8 Ways to Super Charge Your Networking
I love meeting new people. Being an extrovert, I always get a big kick out of it. You never know who or what is around the corner. Whether you’re looking to find new openings for work, or you simply want to let you hair down, there’s nothing like finding an environment where you feel at home and meet new people.
You can end up talking to lots of people, before you see the results you want. Take Ben Silberman, the founder of Pinterest. He ended up kissing over north of 300 frogs until he finally found the person who invested. Or there’s KFC founder, Colonel Sanders, having to have 1009 meetings before his recipe was taken up. How many frogs are you kissing? How many are you willing to?
So whether you’re networking to raise funding, meet a co-founder, get doors to open up with partnerships, or just fancy a bit of a knees up, here’s 7 ways to supercharge your networking.
Go. Don’t put it off. Don’t come up with an excuse. Don’t start feeling nervous that you’re feel like a pleb- get out there and get meeting. Everyone else is in the same boat (well they’re not- but they were once). Get present and get there. The biggest battle is often getting in the room.
2. Choose the right event
Now that you want to get out there, don’t be a busy fool. I always go off recommendations of people, organisations or events that I trust. There’s enough out there, so you’re never going to be shy of an opportunity. Who’s speaking? Who’s tweeting about it in advance? Which of your friends are going to be there. I met Simon Willison, founder of Lanyrd last week, and his platform is a great idea to see which of your friends are at which conferences.
3. Get following the hashtag
It’s great when you can connect with those around you. Simple way to do this is through commenting about the speakers and the content. Not only is it stimulating- but it’s also very entertaining. Pick out the nuggets that are being shared, and provide a commentary for those both at the event and outside the venue. And when lots of conferences get using the likes of Leaderboarded it adds a gamification layer.
4. Good social skills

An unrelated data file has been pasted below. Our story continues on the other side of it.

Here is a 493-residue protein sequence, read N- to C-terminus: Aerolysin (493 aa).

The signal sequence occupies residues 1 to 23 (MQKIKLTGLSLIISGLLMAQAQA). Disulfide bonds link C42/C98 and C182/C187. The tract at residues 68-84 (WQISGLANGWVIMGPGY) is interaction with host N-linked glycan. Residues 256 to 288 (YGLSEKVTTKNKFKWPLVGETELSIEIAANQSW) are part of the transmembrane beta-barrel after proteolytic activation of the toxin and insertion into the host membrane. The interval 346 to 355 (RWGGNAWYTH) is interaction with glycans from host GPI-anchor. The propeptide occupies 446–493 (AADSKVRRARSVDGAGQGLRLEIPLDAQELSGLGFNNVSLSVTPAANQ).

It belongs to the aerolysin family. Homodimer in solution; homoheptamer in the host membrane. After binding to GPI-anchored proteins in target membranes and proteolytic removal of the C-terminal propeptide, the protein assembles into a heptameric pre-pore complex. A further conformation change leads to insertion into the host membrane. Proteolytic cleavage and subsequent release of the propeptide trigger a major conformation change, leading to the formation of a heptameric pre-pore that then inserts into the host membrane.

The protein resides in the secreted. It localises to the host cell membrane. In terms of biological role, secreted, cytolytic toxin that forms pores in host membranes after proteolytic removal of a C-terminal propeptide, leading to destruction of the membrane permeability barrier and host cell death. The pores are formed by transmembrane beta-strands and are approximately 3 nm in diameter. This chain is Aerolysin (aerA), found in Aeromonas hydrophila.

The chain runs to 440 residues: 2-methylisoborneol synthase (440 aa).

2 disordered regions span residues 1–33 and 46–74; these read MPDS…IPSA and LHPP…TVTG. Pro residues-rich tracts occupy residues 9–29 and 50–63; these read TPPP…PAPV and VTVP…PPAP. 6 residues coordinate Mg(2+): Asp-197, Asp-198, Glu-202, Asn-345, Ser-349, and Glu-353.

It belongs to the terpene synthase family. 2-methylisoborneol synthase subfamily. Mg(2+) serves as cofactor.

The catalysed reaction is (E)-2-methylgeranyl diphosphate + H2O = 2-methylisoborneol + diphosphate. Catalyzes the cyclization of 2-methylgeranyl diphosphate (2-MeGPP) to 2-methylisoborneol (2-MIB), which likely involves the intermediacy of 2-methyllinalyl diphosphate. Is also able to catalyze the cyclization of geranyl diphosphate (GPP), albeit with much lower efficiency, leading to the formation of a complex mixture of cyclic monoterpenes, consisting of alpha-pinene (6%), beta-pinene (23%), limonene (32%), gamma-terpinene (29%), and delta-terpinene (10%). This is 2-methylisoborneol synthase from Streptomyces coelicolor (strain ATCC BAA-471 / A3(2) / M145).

Emotional maturity and good social skills make all the difference. Listen, ask questions and be genuinely interested. Everyone loves to talk about themselves- so let them do the talking. You’ll learn some amazing insights. Give them a fresh angle on something they haven’t heard about before. Spend some time picking out some great questions you think they may enjoy sharing and you’d love to know. It’s not about being nosy, it’s not about lacking authenticity, but take your time and recognise to really make a connection takes building up trust. Make eye contact, have open body language, don’t be afraid of touch… yet respect people’s private space. Download my free eBook describing 30 ways to improve your listening skills.
5. Let your guard down
We’re trained not to trust people and where does that get us. Yes. We’ve all been in situations where we’ve trusted and we’ve regretted it, but equally, isn’t it better to give people the benefit of the doubt until proven otherwise. Holding everything tight to your chest just gives you heartburn. A level of wisdom and discernment is needed, but if you don’t share, you don’t connect.
6. Play it forward
Don’t be selfish, greedy, self centred or caught up in your own world. People don’t help people they don’t like. Give away and be grateful for the opportunity to give. Don’t be afraid to ask for help, but if you’re heart is one to serve, this will be offered to you. And if it isn’t, chances are you’re not gravitating to the right people that you want to know. Think who you can introduce each person you are meeting on to. What would help them? How can you assist?
7. Be organised
Business cards. Ask for the card. Jot down a reminder on the card of who you spoke to. Upload it to your phone with Cam Card and be sure to connect with them there and then on Twitter, LinkedIn or drop them an email. If you offered to make the introduction- make it. Tag the contact, and keep the connection flowing. So many people start connections, but then aren’t intentional enough to follow them on. Such wasted opportunities.
8. Be Flexible
It starts in the meeting, but it goes where it goes. Stick around to the end- there’s nearly always a group of people going along somewhere else. Everyone’s relaxed a bit, the speakers aren’t being hassled, people have gravitated towards their friends and the major necessary catching up has been done. Now people let their guard down and a group forms and moves on. If the event finishes at 6, leave yourself wiggle room should you need to be out late. It’s a lot easier to know in advance it may come, then to not plan ahead and be unable to join in.
How do you go about effectively networking with others? I’d love to hear in the comments below.